Enthralling industry professionals and aspiring youth alike at the Karnataka Government-organised GAFX 2017, Sharon Calahan explained the nuances of film making and revealed to the audience the key role light plays in movies.
The Gaming, Animation, and Visual FX (GAFX) Conference 2017 is a large-scale event that aims to bring together industry experts, professionals, and students in the varied fields of video game animation, visual effects in films, and motion capture technology, among many others. Organised in Bengaluru by the Department of IT, BT of the Government of Karnataka and the industry body ABAI, GAFX 2017 is a series of workshops, seminars, and competitions geared towards energising the ecosystem and informing aspiring youth about the industries’ nuances. One of the sessions held on the first day of the three-day event was a talk on 'Storytelling with Light', conducted by Sharon Calahan.
A director of photography, lighting supervisor, and visual designer who has plied her trade at the renowned Pixar Animation Studios for over two decades, Sharon Calahan attended the ongoing conference to share her vast knowledge with an eager crowd of students and industry professionals.
Having worked on wildly popular animated movies like ‘Toy Story’, ‘Ratatouille’, ‘Finding Nemo’, ‘Cars 2’, and ‘The Good Dinosaur’, Calahan has established herself as a stalwart in the animated film industry. Her impressive body of work even got her a membership in the American Society of Cinematographers — making her the first director of photography to join the institution whose work is entirely computer-generated.
Evoking emotion through visual design
Speaking to a packed auditorium, Calahan shared her views on the importance of visuals in telling a story on film that elicits emotions from its audience. With stills from her favourite live-action movies like 'Dr Strangelove', 'Se7en', 'Hannibal', 'Oliver Twist', and even 'Barfi' (Calahan is a self-declared Bollywood fan) she pointed out several nuanced techniques that the world's best directors and cinematographers employ to instil profundity into a movie scene.
"Our early survival as human beings depended upon making comparisons and distinctions. As filmmakers, it's our job to manipulate the visual tension to tell a story," Calahan said. And this visual tension, she continued, is created through the crafty use of colours and light. By using contrasting colours and creative lighting, filmmakers can not only highlight certain aspects or characters in a film's scene, but also add or change the emotions attached to it. The way light strikes a character's face can change the audience's perception of said character, she explains. A shadow across the eyes, for example, renders the character untrustworthy, while a brightly lit face comes across as belonging to a genial person. Light plays an important role in the background as well — a dimly-lit or dark background makes a scene ominous, while a bright one can make the same scene propitious.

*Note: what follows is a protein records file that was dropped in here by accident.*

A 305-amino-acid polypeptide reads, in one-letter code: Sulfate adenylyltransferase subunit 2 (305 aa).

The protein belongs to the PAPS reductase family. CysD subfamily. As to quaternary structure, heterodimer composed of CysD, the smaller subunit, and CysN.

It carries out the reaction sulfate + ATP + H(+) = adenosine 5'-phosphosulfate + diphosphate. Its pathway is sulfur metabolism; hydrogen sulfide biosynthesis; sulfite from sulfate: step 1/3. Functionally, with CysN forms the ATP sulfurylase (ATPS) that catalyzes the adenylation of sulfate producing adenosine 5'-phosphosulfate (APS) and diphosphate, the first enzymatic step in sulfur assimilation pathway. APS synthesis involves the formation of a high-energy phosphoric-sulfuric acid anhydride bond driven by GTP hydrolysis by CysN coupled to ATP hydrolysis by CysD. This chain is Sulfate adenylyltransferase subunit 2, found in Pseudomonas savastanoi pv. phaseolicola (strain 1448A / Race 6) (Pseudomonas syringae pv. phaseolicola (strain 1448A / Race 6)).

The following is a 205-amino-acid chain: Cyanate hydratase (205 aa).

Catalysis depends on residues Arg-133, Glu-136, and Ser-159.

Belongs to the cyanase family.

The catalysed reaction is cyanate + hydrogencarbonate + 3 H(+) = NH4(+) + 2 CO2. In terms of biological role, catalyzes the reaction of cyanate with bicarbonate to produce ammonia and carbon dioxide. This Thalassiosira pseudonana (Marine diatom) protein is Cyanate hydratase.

To understand the power of visuals in storytelling, Calahan suggests that filmmakers watch movies with the sound turned off to better notice each scene's visual design and understand the emotive power it carries. Having studied graphic design, illustration, and photography in art school, she insists that "design is more important than anything else" when it comes to what cinematographers, and indeed all filmmakers, should focus on first while crafting a scene.
The one peeve Calahan has about her area of expertise — animated films — is that their creators seldom use any of these lighting techniques that make live-action films so appealing. There really is no reason not to; they simply don't because that's what they're taught in animation school. And that's something she wishes animators would get beyond at the earliest.
The 'Storytelling with Light' session was invaluable not only for lighting artists, cinematographers, and directors, but also for students aspiring to enter the film industry. In a conversation with YourStory, Calahan said that her intent behind attending GAFX 2017 was "meeting a lot of new people and hopefully inspiring someone to do something with their career that they hadn't thought they wanted to do” — two things she certainly accomplished.
YourStory also asked Calahan about how the animation and effects industry has changed in recent years, and what changes can be expect in the near future, to which she replied, "It's getting more and more globalised. It's always been a small world, but now, that small world is just more global. I think that's really exciting."
"It's kind of hard to know exactly how it's all going to play out, but it seems like the boundaries between the gaming industry and the film industry are becoming blurrier and blurrier. So, it's hard to know what it's going to be like, say, 10 years from now," she added.